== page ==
Women are still urged to stay fit for optimum heart health in new American… (Stefano Paltera/For The…)
Awareness of women's heart health has improved over the last 30 years, but cardiovascular disease still causes a woman to die every minute, reports an article in the journal Circulation detailing the American Heart Assn.'s new cardiovascular disease prevention guidelines for women.
Many of the guidelines, which were released on Tuesday, are familiar.
To minimize risk, women should avoid smoking; should exercise regularly; should eat a diet packed with fruits, vegetables, whole grains and fish; should keep to a healthy body weight and should treat their heart disease once they know they have it. Doctors are also urged to screen patients for depression, because people who are receiving treatment for depression are more likely to follow medical advice than those who aren't.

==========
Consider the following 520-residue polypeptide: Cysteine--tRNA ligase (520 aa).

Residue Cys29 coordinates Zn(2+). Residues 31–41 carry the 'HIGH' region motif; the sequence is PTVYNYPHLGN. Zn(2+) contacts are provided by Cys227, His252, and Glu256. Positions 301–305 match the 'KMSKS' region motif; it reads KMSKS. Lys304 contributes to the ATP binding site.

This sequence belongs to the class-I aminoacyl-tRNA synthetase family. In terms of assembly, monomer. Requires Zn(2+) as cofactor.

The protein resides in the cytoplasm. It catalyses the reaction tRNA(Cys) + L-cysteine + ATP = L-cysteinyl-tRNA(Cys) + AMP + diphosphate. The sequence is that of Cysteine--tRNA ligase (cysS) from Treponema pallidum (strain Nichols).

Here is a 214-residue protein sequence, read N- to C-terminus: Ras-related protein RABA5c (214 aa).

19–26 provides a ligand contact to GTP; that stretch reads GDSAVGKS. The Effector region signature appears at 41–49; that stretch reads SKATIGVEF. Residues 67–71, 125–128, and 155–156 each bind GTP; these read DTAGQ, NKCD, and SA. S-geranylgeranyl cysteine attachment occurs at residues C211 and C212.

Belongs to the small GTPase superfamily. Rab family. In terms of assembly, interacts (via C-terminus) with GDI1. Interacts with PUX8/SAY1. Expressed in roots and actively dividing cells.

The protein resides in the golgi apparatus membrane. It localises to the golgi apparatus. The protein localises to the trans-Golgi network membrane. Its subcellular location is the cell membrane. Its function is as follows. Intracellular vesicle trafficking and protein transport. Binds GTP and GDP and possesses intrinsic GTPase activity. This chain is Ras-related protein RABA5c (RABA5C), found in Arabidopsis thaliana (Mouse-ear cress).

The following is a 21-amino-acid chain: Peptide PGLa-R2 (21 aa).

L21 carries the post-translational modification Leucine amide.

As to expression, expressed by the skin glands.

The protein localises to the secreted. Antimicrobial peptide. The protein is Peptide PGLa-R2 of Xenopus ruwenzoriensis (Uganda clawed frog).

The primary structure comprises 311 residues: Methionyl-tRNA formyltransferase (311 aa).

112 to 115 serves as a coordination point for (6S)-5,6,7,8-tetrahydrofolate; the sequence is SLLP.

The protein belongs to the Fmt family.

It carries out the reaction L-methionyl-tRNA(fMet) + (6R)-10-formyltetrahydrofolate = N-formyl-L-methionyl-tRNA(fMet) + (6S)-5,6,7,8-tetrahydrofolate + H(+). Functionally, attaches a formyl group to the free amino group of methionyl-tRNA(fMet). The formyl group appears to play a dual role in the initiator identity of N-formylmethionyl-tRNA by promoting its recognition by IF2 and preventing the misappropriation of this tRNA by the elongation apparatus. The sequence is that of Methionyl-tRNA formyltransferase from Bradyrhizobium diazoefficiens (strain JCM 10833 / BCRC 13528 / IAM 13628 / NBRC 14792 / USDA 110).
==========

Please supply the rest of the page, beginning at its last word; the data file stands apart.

The committee preparing the guidelines noted that hormone replacement therapy, antioxidants, and folic acid hadn't been shown to help prevent cardiovascular disease and may be harmful for some patients.
Lupus and rheumatoid arthritis are associated with greater risk for cardiovascular disease. Complications of pregnancy such as gestational diabetes and pre-eclampsia are risk factors, too. A news release from the heart association said that having pregnancy complications could be considered equivalent to having failed a stress test.
Read the guidelines here.
RELATED: More from The Times on heart health guidelines.